Aside from a few arguments on the domestic and foreign ideas, all four candidates agreed with each other on most issues, so the campaigning wasn’t too intense but the supporters for all four politicians did use newspapers and political cartoons and campaign songs to promote their respective candidate.

    Now as you can see from the electoral map it’s certainly a very sectional election as John Quincy Adams gets 84 electoral votes in places located in the Northeast like New England, Vermont, Connecticut and New York while also receiving 30.9% of the popular vote.

    William Crawford got 41 electoral votes from places like Georgia and Virginia, but he came in fourth place in the popular vote with 11.2%. This might have something to do with the fact that Crawford had suffered a stroke during the election, so most Americans probably didn’t think it was a good idea to vote for someone with health problems for the president.

    Henry Clay came in fourth place in the electoral vote, receiving 37 votes from places like Missouri, Ohio and his home state of Kentucky, but came in third place with the popular vote getting only 13%. Andrew Jackson’s support was more diverse as he was able to get states like Pennsylvania, New Jersey and southern states like Alabama, North and South Carolina and Mississippi. This resulted in Jackson receiving 99 electoral votes and 41.4% of the popular vote.

    Now, you’d think since Jackson has the most electoral and popular votes in this election, he would be the new president but that’s not the case as you needed 131 electoral votes to win the election in 1824, so now it’s up to the House of Representatives to decide who will be the new president thanks to the 12th Amendment in the Constitution.

    The Corrupt Bargain

    So, the House of Representatives need to decide on who will be the next president of the United States by way of the 12th Amendment but only the top three candidates in the electoral vote can take part in this matter, so unfortunately for Henry Clay his out of the running.

    That said, Henry Clay isn’t finished yet as he now has the unique position as Speaker of the House to make the final decision on who will become the new president; Now you’d think he would simply make Andrew Jackson the winner as he had the most electoral and popular votes, but that’s not going to happen as Clay despised Andrew Jackson on his military actions in the War of 1812 among other matters.

    This, combined with Crawford suffering from the stroke and Clay agreeing with John Quincy Adams on many ideas led to a decision that will change American politics forever.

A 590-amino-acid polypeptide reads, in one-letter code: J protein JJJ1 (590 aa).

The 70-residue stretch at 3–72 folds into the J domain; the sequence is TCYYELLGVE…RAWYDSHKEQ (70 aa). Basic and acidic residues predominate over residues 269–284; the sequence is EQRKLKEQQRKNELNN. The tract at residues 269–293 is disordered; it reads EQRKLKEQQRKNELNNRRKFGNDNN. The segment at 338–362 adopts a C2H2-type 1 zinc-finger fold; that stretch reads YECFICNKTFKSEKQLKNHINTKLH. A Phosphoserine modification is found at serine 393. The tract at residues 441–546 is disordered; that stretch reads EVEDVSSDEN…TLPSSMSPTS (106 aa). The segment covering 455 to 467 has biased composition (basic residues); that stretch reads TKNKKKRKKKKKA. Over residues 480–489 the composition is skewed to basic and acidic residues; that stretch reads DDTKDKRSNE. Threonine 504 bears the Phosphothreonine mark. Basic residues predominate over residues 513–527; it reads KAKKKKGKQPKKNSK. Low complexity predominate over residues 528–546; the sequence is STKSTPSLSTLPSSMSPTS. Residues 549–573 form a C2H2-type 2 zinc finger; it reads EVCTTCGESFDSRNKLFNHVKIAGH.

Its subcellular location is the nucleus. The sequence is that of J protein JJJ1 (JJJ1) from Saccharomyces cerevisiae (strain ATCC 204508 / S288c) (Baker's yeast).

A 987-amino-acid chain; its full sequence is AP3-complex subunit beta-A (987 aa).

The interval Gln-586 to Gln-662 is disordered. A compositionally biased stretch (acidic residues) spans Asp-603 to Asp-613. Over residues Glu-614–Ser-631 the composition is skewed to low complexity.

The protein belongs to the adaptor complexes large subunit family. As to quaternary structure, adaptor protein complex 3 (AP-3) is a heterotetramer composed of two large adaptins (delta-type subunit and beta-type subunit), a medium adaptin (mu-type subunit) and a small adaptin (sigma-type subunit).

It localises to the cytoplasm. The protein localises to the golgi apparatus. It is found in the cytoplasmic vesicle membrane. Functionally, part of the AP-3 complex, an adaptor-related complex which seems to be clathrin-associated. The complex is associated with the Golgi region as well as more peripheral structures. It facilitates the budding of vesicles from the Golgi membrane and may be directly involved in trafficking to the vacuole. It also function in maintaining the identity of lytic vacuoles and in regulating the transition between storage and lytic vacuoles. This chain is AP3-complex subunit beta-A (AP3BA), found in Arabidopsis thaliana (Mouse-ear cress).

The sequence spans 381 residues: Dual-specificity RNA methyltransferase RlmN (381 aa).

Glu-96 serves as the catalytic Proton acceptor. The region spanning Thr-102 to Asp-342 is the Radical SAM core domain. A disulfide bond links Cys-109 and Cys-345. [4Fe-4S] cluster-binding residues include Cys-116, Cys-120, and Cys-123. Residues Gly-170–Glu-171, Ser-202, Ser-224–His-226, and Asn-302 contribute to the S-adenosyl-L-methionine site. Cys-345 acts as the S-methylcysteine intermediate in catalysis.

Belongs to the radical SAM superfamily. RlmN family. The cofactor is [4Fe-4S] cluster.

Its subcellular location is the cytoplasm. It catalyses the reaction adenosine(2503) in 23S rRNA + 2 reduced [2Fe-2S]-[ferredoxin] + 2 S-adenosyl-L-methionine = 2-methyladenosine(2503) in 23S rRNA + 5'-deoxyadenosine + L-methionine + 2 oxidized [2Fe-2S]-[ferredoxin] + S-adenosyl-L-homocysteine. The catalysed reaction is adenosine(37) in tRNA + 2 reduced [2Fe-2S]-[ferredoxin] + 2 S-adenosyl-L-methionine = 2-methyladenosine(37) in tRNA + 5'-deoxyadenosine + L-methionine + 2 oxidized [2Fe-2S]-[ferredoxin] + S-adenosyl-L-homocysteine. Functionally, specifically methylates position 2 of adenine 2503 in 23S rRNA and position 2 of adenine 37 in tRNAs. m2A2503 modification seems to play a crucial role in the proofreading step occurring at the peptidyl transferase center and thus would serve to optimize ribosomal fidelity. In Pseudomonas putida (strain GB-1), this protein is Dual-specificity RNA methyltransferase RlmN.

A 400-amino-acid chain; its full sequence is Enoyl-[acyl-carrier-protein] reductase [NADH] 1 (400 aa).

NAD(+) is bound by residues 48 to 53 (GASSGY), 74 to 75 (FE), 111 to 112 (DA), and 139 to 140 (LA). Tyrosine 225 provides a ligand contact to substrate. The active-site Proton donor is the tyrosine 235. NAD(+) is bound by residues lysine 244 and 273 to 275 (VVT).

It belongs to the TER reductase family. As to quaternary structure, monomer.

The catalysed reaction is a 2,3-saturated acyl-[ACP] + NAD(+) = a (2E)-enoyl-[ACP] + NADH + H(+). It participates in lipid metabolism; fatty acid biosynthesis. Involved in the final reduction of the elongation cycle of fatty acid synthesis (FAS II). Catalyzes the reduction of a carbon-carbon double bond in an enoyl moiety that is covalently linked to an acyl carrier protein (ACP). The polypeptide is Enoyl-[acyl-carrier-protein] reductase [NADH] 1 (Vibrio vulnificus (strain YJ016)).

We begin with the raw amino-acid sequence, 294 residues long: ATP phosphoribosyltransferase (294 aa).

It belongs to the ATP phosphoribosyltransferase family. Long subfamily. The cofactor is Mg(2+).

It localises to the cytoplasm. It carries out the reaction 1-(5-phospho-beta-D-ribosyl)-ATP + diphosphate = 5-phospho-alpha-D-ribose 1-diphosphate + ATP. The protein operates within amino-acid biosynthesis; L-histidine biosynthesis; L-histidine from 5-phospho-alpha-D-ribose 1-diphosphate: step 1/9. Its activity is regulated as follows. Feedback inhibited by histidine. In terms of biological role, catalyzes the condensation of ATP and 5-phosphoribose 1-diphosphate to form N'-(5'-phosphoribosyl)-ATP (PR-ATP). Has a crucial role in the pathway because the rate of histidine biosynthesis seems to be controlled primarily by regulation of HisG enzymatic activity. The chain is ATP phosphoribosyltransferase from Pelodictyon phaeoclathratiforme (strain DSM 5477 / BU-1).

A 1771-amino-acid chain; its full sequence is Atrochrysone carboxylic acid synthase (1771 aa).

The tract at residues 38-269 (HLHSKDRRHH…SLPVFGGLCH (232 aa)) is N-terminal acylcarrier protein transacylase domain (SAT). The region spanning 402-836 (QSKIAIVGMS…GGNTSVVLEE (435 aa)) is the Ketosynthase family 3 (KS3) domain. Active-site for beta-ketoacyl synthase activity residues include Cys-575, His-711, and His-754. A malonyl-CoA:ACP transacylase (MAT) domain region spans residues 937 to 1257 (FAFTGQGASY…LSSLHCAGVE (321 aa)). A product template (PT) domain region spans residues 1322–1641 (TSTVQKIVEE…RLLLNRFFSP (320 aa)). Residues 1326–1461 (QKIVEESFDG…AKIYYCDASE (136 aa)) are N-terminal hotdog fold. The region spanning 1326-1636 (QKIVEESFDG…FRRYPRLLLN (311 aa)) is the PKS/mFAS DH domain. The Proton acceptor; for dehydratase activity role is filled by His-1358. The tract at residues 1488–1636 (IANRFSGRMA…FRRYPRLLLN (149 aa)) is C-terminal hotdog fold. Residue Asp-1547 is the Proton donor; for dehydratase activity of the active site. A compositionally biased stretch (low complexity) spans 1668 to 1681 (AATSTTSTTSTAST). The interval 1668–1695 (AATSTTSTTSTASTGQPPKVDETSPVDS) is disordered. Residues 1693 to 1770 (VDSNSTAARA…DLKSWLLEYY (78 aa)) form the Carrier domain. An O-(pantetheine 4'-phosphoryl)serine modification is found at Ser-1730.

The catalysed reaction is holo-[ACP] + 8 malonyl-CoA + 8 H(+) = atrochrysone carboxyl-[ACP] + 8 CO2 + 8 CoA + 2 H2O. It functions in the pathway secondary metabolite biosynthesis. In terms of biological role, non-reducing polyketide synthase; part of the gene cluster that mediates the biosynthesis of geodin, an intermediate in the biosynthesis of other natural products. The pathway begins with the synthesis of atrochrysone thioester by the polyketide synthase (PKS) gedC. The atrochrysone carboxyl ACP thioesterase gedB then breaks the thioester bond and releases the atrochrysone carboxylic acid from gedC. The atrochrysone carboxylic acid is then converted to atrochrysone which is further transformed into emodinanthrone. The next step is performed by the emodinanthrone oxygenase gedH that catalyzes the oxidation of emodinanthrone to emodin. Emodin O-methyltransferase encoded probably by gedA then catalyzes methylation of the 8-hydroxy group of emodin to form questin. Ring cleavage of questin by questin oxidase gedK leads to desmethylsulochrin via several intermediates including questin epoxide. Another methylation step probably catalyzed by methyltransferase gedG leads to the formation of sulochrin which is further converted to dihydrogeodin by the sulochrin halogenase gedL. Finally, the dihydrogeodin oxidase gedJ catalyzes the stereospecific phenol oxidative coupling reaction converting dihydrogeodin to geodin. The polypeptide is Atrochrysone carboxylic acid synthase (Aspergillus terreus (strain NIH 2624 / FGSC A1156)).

After the House of Representatives delivered their verdict, it was announced that John Quincy Adams was now the 6th president of the United States. Many including Jackson himself believed a deal was made between John Quincy Adams and Henry Clay with the belief that if Clay made Adams the new president, Clay would become the new Secretary of State as Jefferson, Madison, Monroe and now Quincy Adams all held that position and then became the new commander and chief. Neither Clay nor Quincy Adams confirmed these rumours to be true, but many found it suspicious that not too long after Adams became the president, Henry Clay was named the new Secretary of State.

    This election is special for multiple reasons: 

    • It’s the first and only election to see the person with the most electoral votes not become the president.
    • It’s the first of many times the candidate who won the popular vote did not become president.
    • It’s the first of two times that the son of a former president became president
    • This was the seventh and final election win for the Democratic Republican party, a winning streak that has yet to be broken.

    As you can imagine, Andrew Jackson like many people in the country was pissed over what they believed to be a “Corrupt Bargain” between Clay and Adams, but Jackson certainly isn’t going away after this as the results of this election that will lead to ‘Old Hickory’ coming back in four years as well as the rise of one of the most influential political parties in U.S. history. So that’s the election of 1824, one of the most controversial finishes in an election since 1800 and the seeds for a very nasty rematch has been sown for 1828.